Could a Monroe-Millsap sign-and-swap suffice?

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Our look last week into the viability of luring Atlanta Hawks forward DeMarre Carroll to Detroit this offseason tended to evoke one of three responses:

1) Wait, don’t you remember what happened the last time the Pistons hedged their bets on a Hawks forward wearing the #5 jersey?

2) Draymond Green.

2) What about Paul Millsap?

Interestingly, Grantland’s Zach Lowe weighed in this past Friday on the prospect of Detroit landing the 30-year-old Millsap come July:

Millsap is a little old for Detroit’s timeline, but he’d be perfect spotting up around Reggie Jackson–Andre Drummond pick-and-rolls, and rival executives get the sense that Stan Van Gundy wants to start winning now.

The Hawks have been intrigued before with Greg Monroe, and if Millsap wants all the cash he can get, you can bet Atlanta would look at a Millsap-Monroe double sign-and-trade. Monroe can’t defend or space the floor like Millsap, but he’s a bruiser who can get buckets in the post, and Budenholzer would love his passing.

Following the debacle that was Josh Smith’s tenure in Detroit, it’s understandable for Pistons fans to pause when catching wind of a potential free agent target in Atlanta. But in the case of Millsap, Pistons head coach Stan Van Gundy could find just the right frontcourt partner for the offensively challenged Andre Drummond.

While Monroe may have an edge on Millsap in terms of rebounding and post acumen, the six-foot-eight, 245-pound Millsap stands as a more skilled and versatile defender with the ability to spread the floor on the other end, thanks in large part to his .356 percent deep-ball proficiency (and yes, we fully understand that the terms “spreading the floor” and “Van Gundy” are quickly becoming as synonymous with one another as “Jay Bilas” and “Wingspan”).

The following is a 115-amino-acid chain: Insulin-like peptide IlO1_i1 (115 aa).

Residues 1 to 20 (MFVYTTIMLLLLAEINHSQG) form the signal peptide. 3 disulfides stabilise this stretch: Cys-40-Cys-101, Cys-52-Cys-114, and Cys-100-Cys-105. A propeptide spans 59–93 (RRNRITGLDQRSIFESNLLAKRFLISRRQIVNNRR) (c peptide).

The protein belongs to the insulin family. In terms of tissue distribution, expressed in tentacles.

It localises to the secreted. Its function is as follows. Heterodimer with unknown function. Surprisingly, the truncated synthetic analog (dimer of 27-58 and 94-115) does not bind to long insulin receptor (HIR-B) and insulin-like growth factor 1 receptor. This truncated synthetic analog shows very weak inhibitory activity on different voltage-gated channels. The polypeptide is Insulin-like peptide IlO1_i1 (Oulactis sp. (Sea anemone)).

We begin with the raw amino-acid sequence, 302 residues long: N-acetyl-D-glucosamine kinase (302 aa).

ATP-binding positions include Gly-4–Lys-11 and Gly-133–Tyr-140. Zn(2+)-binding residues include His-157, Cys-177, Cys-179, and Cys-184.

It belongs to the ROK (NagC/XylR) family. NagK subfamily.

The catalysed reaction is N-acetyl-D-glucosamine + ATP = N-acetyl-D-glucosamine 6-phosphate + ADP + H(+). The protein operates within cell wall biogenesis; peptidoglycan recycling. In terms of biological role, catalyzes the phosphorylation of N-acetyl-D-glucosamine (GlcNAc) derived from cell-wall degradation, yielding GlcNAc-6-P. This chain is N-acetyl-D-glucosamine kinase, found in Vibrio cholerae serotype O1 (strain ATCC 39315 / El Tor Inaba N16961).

With Monroe averaging 16 points and 10 rebounds in 2015 and Millsap countering with 17 and 8, it may be easy to come to the conclusion that exchanging the two may come out as a wash for Detroit. However, while Monroe oftentimes needed the ball run through himself in the post to be effective, Millsap may be more attuned to molding into Detroit’s perimeter-oriented offense, serving as a legitimate spot-up threat off of Reggie Jackson pick-and-rolls and generally remaining a threat without demanding the ball for significant portions of the shot clock. Moreover, his commitment on the defensive end may serve as an immediate upgrade to a unit in much need of some TLC. 

But of course, questions remain. Perhaps most pressing, does a two-time all-star for a team coming off a 60-win season have any interest in starting over with a franchise simply pushing for a playoff berth? The answer to that question may hinge upon another: how badly does Paul Millsap want to get paid?

Early indicators suggest Millsap could yield anywhere between $15 and $19 million per year. Pushing closer to the latter could put Atlanta in a bind, forcing them to choose between retaining Millsap or Carroll for the sake of their salary cap’s health. Signing and swapping Millsap for a player like Monroe, whose style of play may fit quite well for Hawks coach Mike Budenholzer’s system, may allow Atlanta to yield some value for Millsap instead of losing him outright. 

On top of everything else, there’s the matter of Millsap’s age. Already 30 years old, Millsap may very well find himself on the downside of his career by the time even a two-year deal will have expired. On a team featuring a core of Reggie Jackson, Kentavious Caldwell-Pope, and Andre Drummond (all 25 years old or younger), there’s a legitimate question as to whether Millsap fits the current trajectory of the Pistons’ franchise. 

All that said, Stan Van Gundy has given off numerous indicators that suggest he isn’t necessarily interested in a multi-year slow motion rebuild. If winning now is the goal, as it seems likely to be, reeling in an all-star vet like Paul Millsap for a few years could help these Pistons get over the hump.